The radio signal from the transmitter is applied to the antenna, which radiates the energy as radio waves. The antenna may be enclosed inside the case or attached to the outside of the transmitter, as in portable devices such as cell phones, walkie-talkies, and garage door openers. In more powerful transmitters, the antenna may be located on top of a building or on a separate tower, and connected to the transmitter by a feed line, that is a transmission line.


What is FM transmitter (personal device)?

A personal FM transmitter is a low-power FM radio transmitter that broadcasts a signal from a portable audio device (such as an MP3 player) to a standard FM radio. Most of these transmitters plug into the device's headphone jack and then broadcast the signal over an FM broadcast band frequency, so that it can be picked up by any nearby radio. This allows portable audio devices to make use of the louder or better sound quality of a home audio system or car stereo without requiring a wired connection. They are often used in cars but may also be in fixed locations such as broadcasting from a computer sound card throughout a building.

Being low-powered, most transmitters typically have a short range of 100–300 feet (30–100 metres), depending on the quality of the receiver, obstructions and elevation. Typically they broadcast on any FM frequency from 87.5 to 108.0 MHz in most of the world, 76.0 - 95.0 MHz for Japan, 65.0 - 74.2 MHz for Russia, and 88.1 to 107.9 MHz in the US and Canada.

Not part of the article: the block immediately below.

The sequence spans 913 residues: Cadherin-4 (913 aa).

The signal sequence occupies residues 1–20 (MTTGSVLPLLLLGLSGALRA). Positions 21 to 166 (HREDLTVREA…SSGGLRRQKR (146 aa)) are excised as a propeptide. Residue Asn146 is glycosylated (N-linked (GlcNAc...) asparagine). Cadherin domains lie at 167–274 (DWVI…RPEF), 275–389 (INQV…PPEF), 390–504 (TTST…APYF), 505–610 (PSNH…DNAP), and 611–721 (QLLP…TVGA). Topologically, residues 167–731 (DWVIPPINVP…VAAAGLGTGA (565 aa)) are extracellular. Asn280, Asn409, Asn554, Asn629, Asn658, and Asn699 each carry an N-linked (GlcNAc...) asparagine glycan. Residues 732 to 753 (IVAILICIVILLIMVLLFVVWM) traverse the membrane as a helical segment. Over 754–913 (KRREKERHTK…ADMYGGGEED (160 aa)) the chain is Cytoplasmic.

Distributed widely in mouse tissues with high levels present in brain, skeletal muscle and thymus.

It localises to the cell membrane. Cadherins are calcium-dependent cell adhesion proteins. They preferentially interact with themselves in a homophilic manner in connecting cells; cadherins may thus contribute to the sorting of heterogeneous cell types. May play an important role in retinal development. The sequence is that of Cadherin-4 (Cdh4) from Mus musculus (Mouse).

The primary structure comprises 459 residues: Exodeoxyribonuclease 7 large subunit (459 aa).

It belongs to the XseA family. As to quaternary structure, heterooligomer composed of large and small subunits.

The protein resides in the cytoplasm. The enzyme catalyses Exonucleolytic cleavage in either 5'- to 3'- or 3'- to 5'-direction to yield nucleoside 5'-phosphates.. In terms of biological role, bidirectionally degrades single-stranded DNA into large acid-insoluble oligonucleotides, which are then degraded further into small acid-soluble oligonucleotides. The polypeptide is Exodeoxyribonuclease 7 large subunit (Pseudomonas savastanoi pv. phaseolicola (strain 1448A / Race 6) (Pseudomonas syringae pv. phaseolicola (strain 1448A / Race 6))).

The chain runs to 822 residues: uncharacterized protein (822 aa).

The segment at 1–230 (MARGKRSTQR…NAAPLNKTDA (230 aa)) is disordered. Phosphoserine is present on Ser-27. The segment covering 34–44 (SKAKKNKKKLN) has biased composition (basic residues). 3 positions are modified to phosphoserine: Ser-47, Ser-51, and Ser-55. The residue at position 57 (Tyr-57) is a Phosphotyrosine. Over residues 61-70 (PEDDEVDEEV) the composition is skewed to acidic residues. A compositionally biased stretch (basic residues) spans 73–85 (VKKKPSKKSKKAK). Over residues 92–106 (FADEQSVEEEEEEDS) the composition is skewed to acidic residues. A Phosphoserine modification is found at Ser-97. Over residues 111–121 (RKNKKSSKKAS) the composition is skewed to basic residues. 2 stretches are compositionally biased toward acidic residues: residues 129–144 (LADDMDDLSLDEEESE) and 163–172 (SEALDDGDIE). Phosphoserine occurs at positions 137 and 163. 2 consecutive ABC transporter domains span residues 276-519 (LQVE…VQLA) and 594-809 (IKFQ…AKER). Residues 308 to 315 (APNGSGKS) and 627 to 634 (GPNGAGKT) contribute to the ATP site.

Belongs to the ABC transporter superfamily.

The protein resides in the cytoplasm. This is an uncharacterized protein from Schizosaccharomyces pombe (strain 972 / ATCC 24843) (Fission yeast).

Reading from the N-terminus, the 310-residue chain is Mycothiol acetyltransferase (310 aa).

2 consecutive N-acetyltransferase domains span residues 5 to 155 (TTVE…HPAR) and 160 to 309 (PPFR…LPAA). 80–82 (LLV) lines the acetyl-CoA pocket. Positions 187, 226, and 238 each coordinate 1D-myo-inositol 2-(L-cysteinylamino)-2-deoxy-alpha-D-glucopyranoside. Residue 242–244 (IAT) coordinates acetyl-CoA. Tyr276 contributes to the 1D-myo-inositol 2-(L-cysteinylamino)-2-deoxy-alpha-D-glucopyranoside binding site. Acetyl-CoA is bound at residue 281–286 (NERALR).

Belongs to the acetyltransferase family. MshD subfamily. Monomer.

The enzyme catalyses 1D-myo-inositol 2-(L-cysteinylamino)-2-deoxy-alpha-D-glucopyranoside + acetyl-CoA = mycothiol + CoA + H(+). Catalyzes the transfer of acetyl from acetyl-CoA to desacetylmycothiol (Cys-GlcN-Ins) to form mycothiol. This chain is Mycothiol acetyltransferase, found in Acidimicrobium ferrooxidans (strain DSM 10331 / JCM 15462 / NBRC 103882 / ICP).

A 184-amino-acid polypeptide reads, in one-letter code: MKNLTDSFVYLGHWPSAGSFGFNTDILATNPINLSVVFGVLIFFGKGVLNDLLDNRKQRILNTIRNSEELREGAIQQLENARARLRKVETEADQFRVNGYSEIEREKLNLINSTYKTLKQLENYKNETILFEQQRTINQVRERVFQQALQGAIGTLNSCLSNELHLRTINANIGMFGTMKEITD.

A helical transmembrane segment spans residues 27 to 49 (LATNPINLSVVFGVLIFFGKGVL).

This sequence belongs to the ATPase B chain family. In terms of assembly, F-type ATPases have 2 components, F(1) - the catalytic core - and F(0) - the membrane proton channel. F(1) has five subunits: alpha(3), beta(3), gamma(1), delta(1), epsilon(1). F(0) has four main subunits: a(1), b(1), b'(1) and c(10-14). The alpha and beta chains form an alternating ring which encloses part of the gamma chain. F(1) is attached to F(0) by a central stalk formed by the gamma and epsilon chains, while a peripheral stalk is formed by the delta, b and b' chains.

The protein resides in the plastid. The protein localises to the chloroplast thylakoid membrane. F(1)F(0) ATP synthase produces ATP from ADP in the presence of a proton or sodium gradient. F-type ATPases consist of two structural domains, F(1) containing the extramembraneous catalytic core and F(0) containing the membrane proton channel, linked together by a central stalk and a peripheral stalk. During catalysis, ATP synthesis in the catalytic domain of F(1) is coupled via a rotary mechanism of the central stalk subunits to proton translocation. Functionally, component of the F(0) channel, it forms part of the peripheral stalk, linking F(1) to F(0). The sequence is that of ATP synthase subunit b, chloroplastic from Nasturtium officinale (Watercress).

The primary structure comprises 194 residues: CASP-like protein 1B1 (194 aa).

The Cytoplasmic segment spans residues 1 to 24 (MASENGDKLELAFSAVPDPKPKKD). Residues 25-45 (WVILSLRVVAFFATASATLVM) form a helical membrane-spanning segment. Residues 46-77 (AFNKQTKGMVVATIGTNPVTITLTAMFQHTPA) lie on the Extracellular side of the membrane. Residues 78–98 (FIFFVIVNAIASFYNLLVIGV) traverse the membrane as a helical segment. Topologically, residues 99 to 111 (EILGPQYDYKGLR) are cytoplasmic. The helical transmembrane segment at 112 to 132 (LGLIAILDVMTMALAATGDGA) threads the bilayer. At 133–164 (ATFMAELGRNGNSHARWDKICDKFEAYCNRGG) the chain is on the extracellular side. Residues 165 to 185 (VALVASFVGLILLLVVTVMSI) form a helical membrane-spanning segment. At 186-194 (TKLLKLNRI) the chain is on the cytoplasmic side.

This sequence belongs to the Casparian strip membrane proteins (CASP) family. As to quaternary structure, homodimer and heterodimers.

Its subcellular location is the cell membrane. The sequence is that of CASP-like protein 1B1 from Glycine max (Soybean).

Personal FM transmitters are commonly used as a workaround for playing portable audio devices on car radios that don't have an Auxiliary "AUX" input jack or Bluetooth audio connectivity. They are also used to broadcast a stationary audio source, like a computer or a television, around a home. They can also be used for low-power broadcasting and pirate radio but only to a very limited audience in near proximity. They can also be used as a "talking sign" in real estate sales or similar


Regulation Of Fm Transmitters

Two radio transmitters in the same area that attempt to transmit on the same frequency will interfere with each other, causing garbled reception, so neither transmission may be received clearly. Interference with radio transmissions can not only have a large economic cost, it can be life-threatening (for example, in the case of interference with emergency communications or air traffic control).

For this reason, in most countries, use of transmitters is strictly controlled by law. Transmitters must be licensed by governments, under a variety of license classes depending on use such as broadcast, marine radio, Airband, Amateur and are restricted to certain frequencies and power levels. A body called the International Telecommunications Union (ITU) allocates the frequency bands in the radio spectrum to various classes of users. In some classes, each transmitter is given a unique call sign consisting of a string of letters and numbers which must be used as an identifier in transmissions. The operator of the transmitter usually must hold a government license, such as a general radiotelephone operator license, which is obtained by passing a test demonstrating adequate technical and legal knowledge of safe radio operation.